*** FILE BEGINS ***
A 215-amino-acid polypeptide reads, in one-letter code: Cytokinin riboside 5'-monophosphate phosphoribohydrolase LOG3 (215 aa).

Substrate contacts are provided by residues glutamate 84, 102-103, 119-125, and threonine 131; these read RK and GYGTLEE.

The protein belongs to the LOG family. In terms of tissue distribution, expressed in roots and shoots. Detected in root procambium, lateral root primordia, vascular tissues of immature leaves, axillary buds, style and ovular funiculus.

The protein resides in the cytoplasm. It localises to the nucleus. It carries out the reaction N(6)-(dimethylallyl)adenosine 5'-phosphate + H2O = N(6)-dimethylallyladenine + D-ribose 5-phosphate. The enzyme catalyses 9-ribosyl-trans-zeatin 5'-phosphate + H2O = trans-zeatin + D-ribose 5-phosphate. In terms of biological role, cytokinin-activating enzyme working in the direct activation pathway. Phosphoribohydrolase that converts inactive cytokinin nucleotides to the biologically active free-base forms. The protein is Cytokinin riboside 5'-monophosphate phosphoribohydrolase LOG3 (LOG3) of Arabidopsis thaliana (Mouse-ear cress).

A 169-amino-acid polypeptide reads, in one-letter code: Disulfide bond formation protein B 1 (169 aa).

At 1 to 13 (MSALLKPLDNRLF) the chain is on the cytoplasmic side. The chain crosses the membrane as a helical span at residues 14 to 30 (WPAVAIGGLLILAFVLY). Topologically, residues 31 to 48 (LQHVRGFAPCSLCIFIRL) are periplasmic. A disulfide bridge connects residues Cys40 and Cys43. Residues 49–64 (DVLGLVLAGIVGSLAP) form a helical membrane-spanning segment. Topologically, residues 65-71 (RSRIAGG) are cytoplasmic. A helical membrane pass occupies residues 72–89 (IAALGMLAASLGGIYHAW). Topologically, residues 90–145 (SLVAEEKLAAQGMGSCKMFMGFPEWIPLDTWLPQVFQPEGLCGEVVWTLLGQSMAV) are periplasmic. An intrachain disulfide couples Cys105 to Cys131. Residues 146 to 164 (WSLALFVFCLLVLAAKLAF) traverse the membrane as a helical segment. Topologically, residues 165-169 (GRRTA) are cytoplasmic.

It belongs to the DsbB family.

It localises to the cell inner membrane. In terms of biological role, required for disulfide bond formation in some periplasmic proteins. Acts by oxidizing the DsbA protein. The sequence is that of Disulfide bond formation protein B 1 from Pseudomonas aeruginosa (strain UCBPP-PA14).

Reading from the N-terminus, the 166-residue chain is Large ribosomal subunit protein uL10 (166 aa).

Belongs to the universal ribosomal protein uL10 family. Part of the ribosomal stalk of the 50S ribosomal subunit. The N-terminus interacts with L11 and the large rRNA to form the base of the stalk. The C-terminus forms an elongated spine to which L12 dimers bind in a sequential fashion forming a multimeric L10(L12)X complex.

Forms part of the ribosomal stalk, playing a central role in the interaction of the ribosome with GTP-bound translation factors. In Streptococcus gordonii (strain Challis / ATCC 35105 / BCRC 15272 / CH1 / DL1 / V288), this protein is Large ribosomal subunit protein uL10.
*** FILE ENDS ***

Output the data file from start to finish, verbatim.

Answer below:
A 215-amino-acid polypeptide reads, in one-letter code: Cytokinin riboside 5'-monophosphate phosphoribohydrolase LOG3 (215 aa).

Substrate contacts are provided by residues glutamate 84, 102-103, 119-125, and threonine 131; these read RK and GYGTLEE.

The protein belongs to the LOG family. In terms of tissue distribution, expressed in roots and shoots. Detected in root procambium, lateral root primordia, vascular tissues of immature leaves, axillary buds, style and ovular funiculus.

The protein resides in the cytoplasm. It localises to the nucleus. It carries out the reaction N(6)-(dimethylallyl)adenosine 5'-phosphate + H2O = N(6)-dimethylallyladenine + D-ribose 5-phosphate. The enzyme catalyses 9-ribosyl-trans-zeatin 5'-phosphate + H2O = trans-zeatin + D-ribose 5-phosphate. In terms of biological role, cytokinin-activating enzyme working in the direct activation pathway. Phosphoribohydrolase that converts inactive cytokinin nucleotides to the biologically active free-base forms. The protein is Cytokinin riboside 5'-monophosphate phosphoribohydrolase LOG3 (LOG3) of Arabidopsis thaliana (Mouse-ear cress).

A 169-amino-acid polypeptide reads, in one-letter code: Disulfide bond formation protein B 1 (169 aa).

At 1 to 13 (MSALLKPLDNRLF) the chain is on the cytoplasmic side. The chain crosses the membrane as a helical span at residues 14 to 30 (WPAVAIGGLLILAFVLY). Topologically, residues 31 to 48 (LQHVRGFAPCSLCIFIRL) are periplasmic. A disulfide bridge connects residues Cys40 and Cys43. Residues 49–64 (DVLGLVLAGIVGSLAP) form a helical membrane-spanning segment. Topologically, residues 65-71 (RSRIAGG) are cytoplasmic. A helical membrane pass occupies residues 72–89 (IAALGMLAASLGGIYHAW). Topologically, residues 90–145 (SLVAEEKLAAQGMGSCKMFMGFPEWIPLDTWLPQVFQPEGLCGEVVWTLLGQSMAV) are periplasmic. An intrachain disulfide couples Cys105 to Cys131. Residues 146 to 164 (WSLALFVFCLLVLAAKLAF) traverse the membrane as a helical segment. Topologically, residues 165-169 (GRRTA) are cytoplasmic.

It belongs to the DsbB family.

It localises to the cell inner membrane. In terms of biological role, required for disulfide bond formation in some periplasmic proteins. Acts by oxidizing the DsbA protein. The sequence is that of Disulfide bond formation protein B 1 from Pseudomonas aeruginosa (strain UCBPP-PA14).

Reading from the N-terminus, the 166-residue chain is Large ribosomal subunit protein uL10 (166 aa).

Belongs to the universal ribosomal protein uL10 family. Part of the ribosomal stalk of the 50S ribosomal subunit. The N-terminus interacts with L11 and the large rRNA to form the base of the stalk. The C-terminus forms an elongated spine to which L12 dimers bind in a sequential fashion forming a multimeric L10(L12)X complex.

Forms part of the ribosomal stalk, playing a central role in the interaction of the ribosome with GTP-bound translation factors. In Streptococcus gordonii (strain Challis / ATCC 35105 / BCRC 15272 / CH1 / DL1 / V288), this protein is Large ribosomal subunit protein uL10.